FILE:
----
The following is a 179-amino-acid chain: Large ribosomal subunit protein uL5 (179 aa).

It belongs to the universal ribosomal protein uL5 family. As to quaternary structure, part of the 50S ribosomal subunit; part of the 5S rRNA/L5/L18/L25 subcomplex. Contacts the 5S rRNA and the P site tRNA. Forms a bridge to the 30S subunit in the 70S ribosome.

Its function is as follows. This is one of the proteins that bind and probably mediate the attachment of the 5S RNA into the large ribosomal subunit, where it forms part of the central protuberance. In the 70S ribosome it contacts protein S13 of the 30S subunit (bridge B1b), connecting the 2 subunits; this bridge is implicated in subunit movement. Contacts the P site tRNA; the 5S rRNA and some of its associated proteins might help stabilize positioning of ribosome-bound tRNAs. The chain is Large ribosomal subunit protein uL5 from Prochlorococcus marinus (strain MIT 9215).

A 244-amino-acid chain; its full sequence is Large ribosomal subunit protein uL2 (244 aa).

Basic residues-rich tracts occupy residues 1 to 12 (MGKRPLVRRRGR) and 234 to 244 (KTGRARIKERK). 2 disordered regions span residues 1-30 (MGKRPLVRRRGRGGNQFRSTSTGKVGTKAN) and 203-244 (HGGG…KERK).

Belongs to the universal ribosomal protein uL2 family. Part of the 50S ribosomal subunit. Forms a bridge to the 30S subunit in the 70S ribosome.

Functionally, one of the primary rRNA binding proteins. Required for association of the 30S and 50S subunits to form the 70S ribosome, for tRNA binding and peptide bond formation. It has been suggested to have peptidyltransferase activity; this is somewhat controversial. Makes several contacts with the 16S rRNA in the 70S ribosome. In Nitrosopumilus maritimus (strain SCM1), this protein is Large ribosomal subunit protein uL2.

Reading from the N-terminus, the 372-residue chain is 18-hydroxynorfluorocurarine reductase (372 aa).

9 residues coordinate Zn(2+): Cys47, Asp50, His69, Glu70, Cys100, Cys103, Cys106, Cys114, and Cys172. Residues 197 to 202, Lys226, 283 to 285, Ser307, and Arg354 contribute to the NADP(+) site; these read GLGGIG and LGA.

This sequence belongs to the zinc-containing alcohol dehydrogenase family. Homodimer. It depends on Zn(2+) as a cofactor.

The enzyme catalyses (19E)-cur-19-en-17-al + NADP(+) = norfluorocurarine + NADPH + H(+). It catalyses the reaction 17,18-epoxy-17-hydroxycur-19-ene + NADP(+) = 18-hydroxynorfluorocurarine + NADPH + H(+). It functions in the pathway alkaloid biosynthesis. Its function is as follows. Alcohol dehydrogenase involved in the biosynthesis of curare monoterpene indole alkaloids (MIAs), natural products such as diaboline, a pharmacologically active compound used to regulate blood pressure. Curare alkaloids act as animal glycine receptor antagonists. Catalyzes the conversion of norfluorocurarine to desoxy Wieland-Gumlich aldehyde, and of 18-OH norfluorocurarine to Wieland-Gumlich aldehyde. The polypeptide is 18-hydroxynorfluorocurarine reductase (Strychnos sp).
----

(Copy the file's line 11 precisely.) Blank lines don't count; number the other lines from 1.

The enzyme catalyses (19E)-cur-19-en-17-al + NADP(+) = norfluorocurarine + NADPH + H(+). It catalyses the reaction 17,18-epoxy-17-hydroxycur-19-ene + NADP(+) = 18-hydroxynorfluorocurarine + NADPH + H(+). It functions in the pathway alkaloid biosynthesis. Its function is as follows. Alcohol dehydrogenase involved in the biosynthesis of curare monoterpene indole alkaloids (MIAs), natural products such as diaboline, a pharmacologically active compound used to regulate blood pressure. Curare alkaloids act as animal glycine receptor antagonists. Catalyzes the conversion of norfluorocurarine to desoxy Wieland-Gumlich aldehyde, and of 18-OH norfluorocurarine to Wieland-Gumlich aldehyde. The polypeptide is 18-hydroxynorfluorocurarine reductase (Strychnos sp).